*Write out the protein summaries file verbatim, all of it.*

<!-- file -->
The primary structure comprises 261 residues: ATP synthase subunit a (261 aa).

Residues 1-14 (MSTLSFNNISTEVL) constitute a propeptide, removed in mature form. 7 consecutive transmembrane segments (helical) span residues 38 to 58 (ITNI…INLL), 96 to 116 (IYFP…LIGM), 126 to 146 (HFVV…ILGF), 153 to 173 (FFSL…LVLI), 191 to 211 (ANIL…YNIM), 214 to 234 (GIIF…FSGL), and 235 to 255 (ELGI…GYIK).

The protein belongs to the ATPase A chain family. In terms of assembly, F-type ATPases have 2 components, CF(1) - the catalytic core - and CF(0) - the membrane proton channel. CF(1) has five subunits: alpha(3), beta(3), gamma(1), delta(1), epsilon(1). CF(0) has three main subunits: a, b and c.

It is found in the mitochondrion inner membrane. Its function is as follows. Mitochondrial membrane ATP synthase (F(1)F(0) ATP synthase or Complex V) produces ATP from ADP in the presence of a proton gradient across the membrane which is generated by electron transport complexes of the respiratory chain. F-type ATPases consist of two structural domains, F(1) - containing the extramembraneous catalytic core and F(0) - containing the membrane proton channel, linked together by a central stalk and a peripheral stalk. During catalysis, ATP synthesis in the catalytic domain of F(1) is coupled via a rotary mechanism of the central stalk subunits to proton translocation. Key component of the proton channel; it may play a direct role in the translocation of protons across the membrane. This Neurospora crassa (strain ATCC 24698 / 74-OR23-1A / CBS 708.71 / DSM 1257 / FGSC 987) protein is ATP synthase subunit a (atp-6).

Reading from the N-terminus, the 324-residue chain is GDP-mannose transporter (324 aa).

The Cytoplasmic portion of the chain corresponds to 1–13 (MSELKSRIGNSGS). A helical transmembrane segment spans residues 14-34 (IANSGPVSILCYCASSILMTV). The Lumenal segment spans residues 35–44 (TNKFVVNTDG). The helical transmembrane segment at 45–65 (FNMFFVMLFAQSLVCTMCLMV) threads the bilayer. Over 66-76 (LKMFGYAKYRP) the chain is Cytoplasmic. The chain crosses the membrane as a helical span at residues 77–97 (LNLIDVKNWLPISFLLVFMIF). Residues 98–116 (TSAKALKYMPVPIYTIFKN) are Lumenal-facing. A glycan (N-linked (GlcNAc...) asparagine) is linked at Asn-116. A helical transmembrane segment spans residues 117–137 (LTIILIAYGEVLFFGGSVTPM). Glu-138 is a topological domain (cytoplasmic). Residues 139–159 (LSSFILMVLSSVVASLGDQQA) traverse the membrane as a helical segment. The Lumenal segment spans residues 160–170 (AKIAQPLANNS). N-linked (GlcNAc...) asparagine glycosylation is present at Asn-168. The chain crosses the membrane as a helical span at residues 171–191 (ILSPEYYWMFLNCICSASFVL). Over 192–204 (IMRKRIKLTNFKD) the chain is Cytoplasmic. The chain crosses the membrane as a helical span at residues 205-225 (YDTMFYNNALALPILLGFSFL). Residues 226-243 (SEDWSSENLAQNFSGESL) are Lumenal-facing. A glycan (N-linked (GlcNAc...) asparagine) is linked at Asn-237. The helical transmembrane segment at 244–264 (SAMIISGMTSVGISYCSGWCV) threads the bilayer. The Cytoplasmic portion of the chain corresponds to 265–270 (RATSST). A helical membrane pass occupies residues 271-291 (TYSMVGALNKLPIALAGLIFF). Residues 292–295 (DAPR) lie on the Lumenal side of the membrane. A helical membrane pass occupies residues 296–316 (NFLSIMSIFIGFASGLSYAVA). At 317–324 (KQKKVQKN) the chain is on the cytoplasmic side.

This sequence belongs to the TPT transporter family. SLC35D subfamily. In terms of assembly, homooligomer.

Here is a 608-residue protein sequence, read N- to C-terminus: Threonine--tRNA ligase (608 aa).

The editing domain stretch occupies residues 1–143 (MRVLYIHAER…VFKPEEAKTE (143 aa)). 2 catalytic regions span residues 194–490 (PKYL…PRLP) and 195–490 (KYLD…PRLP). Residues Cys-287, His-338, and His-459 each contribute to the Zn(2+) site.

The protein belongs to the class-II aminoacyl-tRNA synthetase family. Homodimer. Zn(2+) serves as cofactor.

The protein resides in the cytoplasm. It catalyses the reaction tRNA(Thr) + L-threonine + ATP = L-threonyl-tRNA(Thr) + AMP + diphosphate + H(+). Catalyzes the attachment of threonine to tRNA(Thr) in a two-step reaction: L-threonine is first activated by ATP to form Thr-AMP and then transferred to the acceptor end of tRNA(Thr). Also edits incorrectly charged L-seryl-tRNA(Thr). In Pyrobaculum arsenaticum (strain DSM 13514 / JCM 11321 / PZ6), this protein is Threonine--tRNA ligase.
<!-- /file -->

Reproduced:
The primary structure comprises 261 residues: ATP synthase subunit a (261 aa).

Residues 1-14 (MSTLSFNNISTEVL) constitute a propeptide, removed in mature form. 7 consecutive transmembrane segments (helical) span residues 38 to 58 (ITNI…INLL), 96 to 116 (IYFP…LIGM), 126 to 146 (HFVV…ILGF), 153 to 173 (FFSL…LVLI), 191 to 211 (ANIL…YNIM), 214 to 234 (GIIF…FSGL), and 235 to 255 (ELGI…GYIK).

The protein belongs to the ATPase A chain family. In terms of assembly, F-type ATPases have 2 components, CF(1) - the catalytic core - and CF(0) - the membrane proton channel. CF(1) has five subunits: alpha(3), beta(3), gamma(1), delta(1), epsilon(1). CF(0) has three main subunits: a, b and c.

It is found in the mitochondrion inner membrane. Its function is as follows. Mitochondrial membrane ATP synthase (F(1)F(0) ATP synthase or Complex V) produces ATP from ADP in the presence of a proton gradient across the membrane which is generated by electron transport complexes of the respiratory chain. F-type ATPases consist of two structural domains, F(1) - containing the extramembraneous catalytic core and F(0) - containing the membrane proton channel, linked together by a central stalk and a peripheral stalk. During catalysis, ATP synthesis in the catalytic domain of F(1) is coupled via a rotary mechanism of the central stalk subunits to proton translocation. Key component of the proton channel; it may play a direct role in the translocation of protons across the membrane. This Neurospora crassa (strain ATCC 24698 / 74-OR23-1A / CBS 708.71 / DSM 1257 / FGSC 987) protein is ATP synthase subunit a (atp-6).

Reading from the N-terminus, the 324-residue chain is GDP-mannose transporter (324 aa).

The Cytoplasmic portion of the chain corresponds to 1–13 (MSELKSRIGNSGS). A helical transmembrane segment spans residues 14-34 (IANSGPVSILCYCASSILMTV). The Lumenal segment spans residues 35–44 (TNKFVVNTDG). The helical transmembrane segment at 45–65 (FNMFFVMLFAQSLVCTMCLMV) threads the bilayer. Over 66-76 (LKMFGYAKYRP) the chain is Cytoplasmic. The chain crosses the membrane as a helical span at residues 77–97 (LNLIDVKNWLPISFLLVFMIF). Residues 98–116 (TSAKALKYMPVPIYTIFKN) are Lumenal-facing. A glycan (N-linked (GlcNAc...) asparagine) is linked at Asn-116. A helical transmembrane segment spans residues 117–137 (LTIILIAYGEVLFFGGSVTPM). Glu-138 is a topological domain (cytoplasmic). Residues 139–159 (LSSFILMVLSSVVASLGDQQA) traverse the membrane as a helical segment. The Lumenal segment spans residues 160–170 (AKIAQPLANNS). N-linked (GlcNAc...) asparagine glycosylation is present at Asn-168. The chain crosses the membrane as a helical span at residues 171–191 (ILSPEYYWMFLNCICSASFVL). Over 192–204 (IMRKRIKLTNFKD) the chain is Cytoplasmic. The chain crosses the membrane as a helical span at residues 205-225 (YDTMFYNNALALPILLGFSFL). Residues 226-243 (SEDWSSENLAQNFSGESL) are Lumenal-facing. A glycan (N-linked (GlcNAc...) asparagine) is linked at Asn-237. The helical transmembrane segment at 244–264 (SAMIISGMTSVGISYCSGWCV) threads the bilayer. The Cytoplasmic portion of the chain corresponds to 265–270 (RATSST). A helical membrane pass occupies residues 271-291 (TYSMVGALNKLPIALAGLIFF). Residues 292–295 (DAPR) lie on the Lumenal side of the membrane. A helical membrane pass occupies residues 296–316 (NFLSIMSIFIGFASGLSYAVA). At 317–324 (KQKKVQKN) the chain is on the cytoplasmic side.

This sequence belongs to the TPT transporter family. SLC35D subfamily. In terms of assembly, homooligomer.

Here is a 608-residue protein sequence, read N- to C-terminus: Threonine--tRNA ligase (608 aa).

The editing domain stretch occupies residues 1–143 (MRVLYIHAER…VFKPEEAKTE (143 aa)). 2 catalytic regions span residues 194–490 (PKYL…PRLP) and 195–490 (KYLD…PRLP). Residues Cys-287, His-338, and His-459 each contribute to the Zn(2+) site.

The protein belongs to the class-II aminoacyl-tRNA synthetase family. Homodimer. Zn(2+) serves as cofactor.

The protein resides in the cytoplasm. It catalyses the reaction tRNA(Thr) + L-threonine + ATP = L-threonyl-tRNA(Thr) + AMP + diphosphate + H(+). Catalyzes the attachment of threonine to tRNA(Thr) in a two-step reaction: L-threonine is first activated by ATP to form Thr-AMP and then transferred to the acceptor end of tRNA(Thr). Also edits incorrectly charged L-seryl-tRNA(Thr). In Pyrobaculum arsenaticum (strain DSM 13514 / JCM 11321 / PZ6), this protein is Threonine--tRNA ligase.